These are only three of the numerous problems that are visible at Loftus Road this season, but in my opinion, these are three of the most significant. If QPR are to stay in this division, they’re going to need to up their game – both on and off the pitch.
Written by: Deano Spyrou – Spyrou Speaks
Click here to follow all things uMAXit Football – The FREE to playh BPL predictor where you could win up to £10,000
Winning at the Brittania Stadium is such a challenge that it is considered the benchmark for any team as an achievement.
If you just ask any of the top clubs then it is one of the places they would least like to play, yet Hamer and his Leicester teammates managed to get the victory there on Saturday.
Twenty-seven shots were fired Hamer’s way during their 1-0 win, and his eight saves helped bring his side a priceless three points.
The marauding Argentine right-back didn’t exactly set the world alight on Saturday lunch time, but his performance, rendering Mesut Ozil into a quiet, ineffective role, was vital
It saw Ozil register only 70 touches in the match, far below his average since arriving in the Premier League.
It may seem a surprising choice to include two from a back-four that conceded a couple of goals, but Kompany was immense for the majority of the game.
The Belgian made it a difficult debut for the hardworking Danny Welbeck and typically marshalled the defence against Arsenal’s tidy passing game, whilst simultaneously restricting any influence for Mesut Ozil.
The physical battle with Welbeck was an intriguing duel throughout, and we all know how crucial Kompany’s fitness is to City’s title chances.
Up against the inconsistent Mario Balotelli, Baker and Philippe Senderos provided a secure and organised rearguard as Liverpool’s attack lacked cutting edge.
A defence including Aly Cissokho, Senderos and Alan Hutton doesn’t exactly sound like it could stop a team that scored over 100 league goals last season, but somehow they pulled it off.
The changes to introduce the dazzling Raheem Sterling along with Fabio Borini and Rickie Lambert hardly added to the Liverpool threat, and Villa held on to start their excellent start to the campaign.
As one of several new signings at Southampton, it was feared that the mass exodus may cause a slow start as the team waited for new players to gel. Bertrand has proved that theory wrong with a very assured start to his career at Saints, filling the berth left by Luke Shaw comfortably and providing an outlet outside Dusan Tadic down the left.
Newcastle United may have been dire on Saturday, but Southampton excelled at making the most of a lacklustre opponent.
A defensive midfielder at Manchester United?! Yes, we are all shocked that they may have finally bought someone who has been so needed for so long.
With 122 touches of the ball, his safeguarding midfield possession helped give a secure basis for all the attacking talent Manchester United had on display and dominate the game.
With the looks of a boy band member and 96 percent pass accuracy, he is an almighty upgrade on Tom Cleverley, Anderson and Marouane Fellaini.
This season was always going to be crucial for Wilshere and he has started it magnificently, leaping out of Aaron Ramsey’s shadow and putting in several top-quality performances.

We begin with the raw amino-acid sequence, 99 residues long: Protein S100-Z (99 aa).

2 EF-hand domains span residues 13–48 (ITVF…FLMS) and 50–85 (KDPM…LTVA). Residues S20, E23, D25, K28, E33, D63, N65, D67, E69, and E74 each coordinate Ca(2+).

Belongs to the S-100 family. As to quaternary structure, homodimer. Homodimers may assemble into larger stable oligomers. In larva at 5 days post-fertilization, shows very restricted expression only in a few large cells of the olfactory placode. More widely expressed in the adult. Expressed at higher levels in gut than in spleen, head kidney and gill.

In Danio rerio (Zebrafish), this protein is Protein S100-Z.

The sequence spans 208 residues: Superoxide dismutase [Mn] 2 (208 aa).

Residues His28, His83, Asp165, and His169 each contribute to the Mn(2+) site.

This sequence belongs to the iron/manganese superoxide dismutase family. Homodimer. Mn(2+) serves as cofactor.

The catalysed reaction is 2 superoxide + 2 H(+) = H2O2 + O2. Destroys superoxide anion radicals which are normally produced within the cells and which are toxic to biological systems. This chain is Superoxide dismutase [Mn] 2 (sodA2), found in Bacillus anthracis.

His sweet, dinked finish over Joe Hart for the equaliser finished off a smart run, and he comfortably beat Gael Clichy as well as assisted Alexis Sanchez’s goal. Ten completed dribbles was more than Sergio Aguero, Jesus Navas and David Silva managed combined in the lunchtime kick-off.
Angel Di Maria
With Ander Herrera unfortunate to miss out on selection this week, Di Maria takes his place in the eleven after seemingly covering every blade of grass at Old Trafford on Sunday afternoon.
There was an element of fluke about his goal, but Di Maria has already taken to English football like a duck to water, and Manchester United looked a much better side already (albeit against a very poor QPR side.)
He grabbed an assist for Juan Mata’s goal.
First of all, what a goal that was from Alexis: The technique to hit a ball dropping over your shoulder first time is something special.
Admittedly, I have been a tad inventive with the formation to fit he and Angel Di Maria in, with Sanchez playing from the right this weekend and Di Maria featuring in a far more central role.
Sanchez currently looks another example of how the very best hardly seem to need the time to adapt to the Premier League, as his energy, pace and skill inject something into the Arsenal attack that many others fail to do.
The Chilean’s direct running must be terrifying for a defence to face up to.
With his astonishing goal record so far in his career, pressure is on Pelle to reproduce a similar vein of form in England.
Two goals in the first 19 minutes at St Mary’s Stadium for him as good as killed the game and left Newcastle’s already low confidence completely shot.
The requirement to step into the boots of fan hero, Rickie Lambert, is a big one but a few more braces may just sweeten Pelle up to the fans that bit more.
It’s seven goals in four league games now for Costa and he looks like an absolute monster with the service of Cesc Fabregas and Eden Hazard behind him.
His hat-trick against Swansea clearly won Chelsea the game as he led the line like no one has done in Chelsea blue since Didier Drogba’s days.
He bullied Swansea’s centre-backs with powerful play and finished superbly; Chelsea may finally have the striker they have needed for years, and he looks hungry to build on his magnificent 2013-14 season.
DONKEY OF THE WEEK
Bizarre transfer decisions over the summer may have seen Hatem Ben Arfa and Sylvain Marveaux leave, but many thought the Magpies had done decent business in the players they had brought in.
Their record of one victory in twelve league matches does not make for pretty reading, however, considering that also included a potential career-ending headbutt that Pardew somehow managed to keep his job through.
This weekend they were humiliated with an inept performance at Southampton, and it wouldn’t be a shock if Pardew was unemployed before the next game.
Written by: Sam Cox